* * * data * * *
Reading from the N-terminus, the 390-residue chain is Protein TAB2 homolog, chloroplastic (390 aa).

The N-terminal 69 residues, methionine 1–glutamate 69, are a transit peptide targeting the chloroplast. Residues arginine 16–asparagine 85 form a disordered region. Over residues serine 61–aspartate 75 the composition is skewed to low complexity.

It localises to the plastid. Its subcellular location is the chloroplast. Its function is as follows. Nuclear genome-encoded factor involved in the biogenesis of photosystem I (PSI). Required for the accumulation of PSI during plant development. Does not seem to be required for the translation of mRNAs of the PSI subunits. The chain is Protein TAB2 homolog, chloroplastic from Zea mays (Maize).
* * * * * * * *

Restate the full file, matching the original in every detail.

Reading from the N-terminus, the 390-residue chain is Protein TAB2 homolog, chloroplastic (390 aa).

The N-terminal 69 residues, methionine 1–glutamate 69, are a transit peptide targeting the chloroplast. Residues arginine 16–asparagine 85 form a disordered region. Over residues serine 61–aspartate 75 the composition is skewed to low complexity.

It localises to the plastid. Its subcellular location is the chloroplast. Its function is as follows. Nuclear genome-encoded factor involved in the biogenesis of photosystem I (PSI). Required for the accumulation of PSI during plant development. Does not seem to be required for the translation of mRNAs of the PSI subunits. The chain is Protein TAB2 homolog, chloroplastic from Zea mays (Maize).